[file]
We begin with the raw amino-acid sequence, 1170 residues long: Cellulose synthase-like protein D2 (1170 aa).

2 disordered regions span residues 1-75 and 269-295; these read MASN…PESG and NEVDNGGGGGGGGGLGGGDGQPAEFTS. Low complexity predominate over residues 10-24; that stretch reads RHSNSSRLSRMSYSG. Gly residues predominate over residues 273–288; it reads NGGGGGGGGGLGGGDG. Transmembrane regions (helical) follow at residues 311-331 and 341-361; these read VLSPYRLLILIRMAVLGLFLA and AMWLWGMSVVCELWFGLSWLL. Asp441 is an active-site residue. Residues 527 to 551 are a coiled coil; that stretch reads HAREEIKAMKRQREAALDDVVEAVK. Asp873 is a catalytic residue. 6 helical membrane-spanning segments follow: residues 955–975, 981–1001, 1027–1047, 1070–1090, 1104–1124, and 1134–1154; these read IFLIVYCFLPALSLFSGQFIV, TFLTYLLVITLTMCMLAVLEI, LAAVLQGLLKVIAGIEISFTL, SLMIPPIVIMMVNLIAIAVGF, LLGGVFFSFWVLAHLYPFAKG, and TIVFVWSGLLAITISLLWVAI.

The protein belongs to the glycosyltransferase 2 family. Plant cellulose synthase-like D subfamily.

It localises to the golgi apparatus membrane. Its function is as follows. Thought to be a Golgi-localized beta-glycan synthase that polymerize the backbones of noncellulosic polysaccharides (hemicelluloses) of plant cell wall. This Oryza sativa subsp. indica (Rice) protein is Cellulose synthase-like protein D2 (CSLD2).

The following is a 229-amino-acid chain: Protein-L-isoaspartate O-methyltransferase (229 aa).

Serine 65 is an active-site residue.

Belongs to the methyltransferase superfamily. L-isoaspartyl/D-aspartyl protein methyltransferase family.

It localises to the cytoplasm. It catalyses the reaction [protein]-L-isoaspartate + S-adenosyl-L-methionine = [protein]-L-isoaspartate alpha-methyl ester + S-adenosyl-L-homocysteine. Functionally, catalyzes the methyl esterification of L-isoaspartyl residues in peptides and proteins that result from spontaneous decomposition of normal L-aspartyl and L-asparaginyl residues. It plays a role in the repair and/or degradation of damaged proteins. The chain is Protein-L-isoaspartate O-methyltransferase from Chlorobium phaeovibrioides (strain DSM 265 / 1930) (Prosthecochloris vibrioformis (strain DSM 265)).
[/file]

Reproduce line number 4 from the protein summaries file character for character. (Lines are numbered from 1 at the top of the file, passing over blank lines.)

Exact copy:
It localises to the golgi apparatus membrane. Its function is as follows. Thought to be a Golgi-localized beta-glycan synthase that polymerize the backbones of noncellulosic polysaccharides (hemicelluloses) of plant cell wall. This Oryza sativa subsp. indica (Rice) protein is Cellulose synthase-like protein D2 (CSLD2).